Pros: FHA Loans are, as a general rule, cheaper and easier to obtain than average home loans. Your credit history isn't as strictly scrutinized for an FHA loan as it is for other types of loans, so, depending on the specifics of your situation, you may still be able to get a loan if you have a foreclosure or a repossession in your credit history. FHA loans also require a smaller down payment - about 3.5% of the cost of the house, as opposed to the 10-20% most loans require. Finally, FHA loans are "assumable" - if you sell your home, the buyer can assume payments on your loan.
Cons: FHA loans require your house to pass a special inspection and appraisal process performed by an FHA-approved appraiser. Also, because FHA loans, don't have the tight standards of normal loans, they require you to pay two kinds of mortgage insurance premiums. These are:
  • Upfront Mortgage Insurance Premium (MIP). Borrowers must pay this premium, which is 1.75% of the home loan, regardless of their credit score. This can be paid as a lump sum or can be rolled into the mortgage payments.
  • Annual MIP. This premium is figured into your monthly mortgage payments. It is based on several criteria: your loan-to-value ratio, the size of your loan, and the timeline for paying off your loan.
2. Determine whether you can afford monthly FHA mortgage payments. You will need to provide your monthly income to an FHA-approved lender. The lender will also investigate your monthly expenses (student loans, credit card debts, etc.) Lenders won't generally be allowed to give you a loan if the monthly payment on the loan requires too high a percentage of your income.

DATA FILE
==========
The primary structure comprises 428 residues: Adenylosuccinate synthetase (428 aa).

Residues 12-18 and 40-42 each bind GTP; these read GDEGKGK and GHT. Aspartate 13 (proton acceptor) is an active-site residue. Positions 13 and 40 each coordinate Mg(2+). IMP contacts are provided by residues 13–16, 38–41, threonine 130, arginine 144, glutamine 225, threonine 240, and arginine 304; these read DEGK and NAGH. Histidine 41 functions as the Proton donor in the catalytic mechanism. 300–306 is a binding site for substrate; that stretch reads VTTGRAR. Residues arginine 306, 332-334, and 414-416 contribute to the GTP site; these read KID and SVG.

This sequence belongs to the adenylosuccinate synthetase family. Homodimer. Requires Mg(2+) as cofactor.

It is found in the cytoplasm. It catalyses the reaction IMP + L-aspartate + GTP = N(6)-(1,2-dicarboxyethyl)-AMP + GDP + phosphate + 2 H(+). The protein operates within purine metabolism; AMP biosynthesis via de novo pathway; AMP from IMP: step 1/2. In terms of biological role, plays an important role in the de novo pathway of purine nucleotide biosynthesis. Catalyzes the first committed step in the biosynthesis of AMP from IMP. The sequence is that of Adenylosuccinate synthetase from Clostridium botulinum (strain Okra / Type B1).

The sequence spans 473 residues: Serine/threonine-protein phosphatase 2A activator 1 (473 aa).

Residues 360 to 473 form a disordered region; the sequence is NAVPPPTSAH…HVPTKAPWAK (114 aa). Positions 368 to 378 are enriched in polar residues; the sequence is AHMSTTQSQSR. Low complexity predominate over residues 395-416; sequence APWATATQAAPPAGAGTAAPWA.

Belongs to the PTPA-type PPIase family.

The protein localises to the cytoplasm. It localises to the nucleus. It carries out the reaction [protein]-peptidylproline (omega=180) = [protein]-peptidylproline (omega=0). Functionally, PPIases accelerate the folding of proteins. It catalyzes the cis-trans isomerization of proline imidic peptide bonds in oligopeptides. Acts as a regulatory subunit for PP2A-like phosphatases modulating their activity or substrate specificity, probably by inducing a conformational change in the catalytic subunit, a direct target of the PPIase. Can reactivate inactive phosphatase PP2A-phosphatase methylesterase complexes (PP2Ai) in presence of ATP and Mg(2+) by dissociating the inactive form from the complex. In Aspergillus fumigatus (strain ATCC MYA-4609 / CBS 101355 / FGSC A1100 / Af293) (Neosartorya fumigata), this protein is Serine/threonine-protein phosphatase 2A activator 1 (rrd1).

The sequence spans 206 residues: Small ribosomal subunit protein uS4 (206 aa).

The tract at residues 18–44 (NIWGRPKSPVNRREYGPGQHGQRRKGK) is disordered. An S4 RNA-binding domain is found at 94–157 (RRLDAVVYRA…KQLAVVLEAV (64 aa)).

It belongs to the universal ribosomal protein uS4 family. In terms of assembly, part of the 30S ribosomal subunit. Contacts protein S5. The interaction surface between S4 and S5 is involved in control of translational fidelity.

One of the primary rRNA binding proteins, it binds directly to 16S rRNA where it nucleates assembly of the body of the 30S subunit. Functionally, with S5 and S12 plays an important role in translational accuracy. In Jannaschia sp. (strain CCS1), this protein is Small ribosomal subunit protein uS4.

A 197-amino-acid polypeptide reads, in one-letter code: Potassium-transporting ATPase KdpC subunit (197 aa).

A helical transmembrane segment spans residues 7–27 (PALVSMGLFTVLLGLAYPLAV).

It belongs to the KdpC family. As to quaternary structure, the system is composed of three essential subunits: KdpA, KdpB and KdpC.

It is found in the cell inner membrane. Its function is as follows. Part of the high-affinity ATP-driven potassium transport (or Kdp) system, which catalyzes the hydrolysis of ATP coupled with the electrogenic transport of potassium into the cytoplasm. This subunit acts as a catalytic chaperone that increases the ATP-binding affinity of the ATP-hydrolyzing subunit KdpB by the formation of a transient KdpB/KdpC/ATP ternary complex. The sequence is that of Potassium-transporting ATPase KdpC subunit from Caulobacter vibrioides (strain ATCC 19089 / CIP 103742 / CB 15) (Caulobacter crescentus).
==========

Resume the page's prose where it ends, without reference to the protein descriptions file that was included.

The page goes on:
• To get approved for an FHA loan, your front-end ratio (monthly mortgage payments plus insurance premiums and property tax) has to be below 31% of your gross monthly income, although, with special justification, you may be able to get approved for a front-end ratio of up to 47%.
  • Your back-end ratio (mortgage plus monthly debt expenditures (car payments, credit card payments, etc.) has to be less than 43% of your gross monthly income. As above, in situations with extenuating circumstances, you may be approved for a back-end ratio of up to 57%.
3. Seek advice. Still not sure? Don't make a decision about applying for an FHA loan before you completely understand what you're getting into. Talk to a professional - s/he will be able to help you decide whether an FHA loan is appropriate, based on the specifics of your situation. The U.S. Department of Housing and Urban Development (HUD) sponsors housing counseling agencies throughout the country designed to help you make informed decisions about housing, loans, your personal credit, etc. Search for a housing counseling agency near you via the HUD website's housing counselor locator.
  • Alternatively, access the Housing and Urban Development (HUD)'s housing counseling hotline at (800) 569-4287.

Guide to FHA Loans and Mortgages

What Is an FHA Loan?
An FHA loan is a mortgage loan that is insured by the Federal Housing Administration (FHA). Essentially, the federal government insures loans for FHA-approved lenders in order to reduce their risk of loss if a borrower defaults on their mortgage payments.

The FHA program was created in response to the rash of foreclosures and defaults that happened in 1930s; to provide mortgage lenders with adequate insurance; and to help stimulate the housing market by making loans accessible and affordable. Nowadays, FHA loans are very popular, especially with first-time home buyers.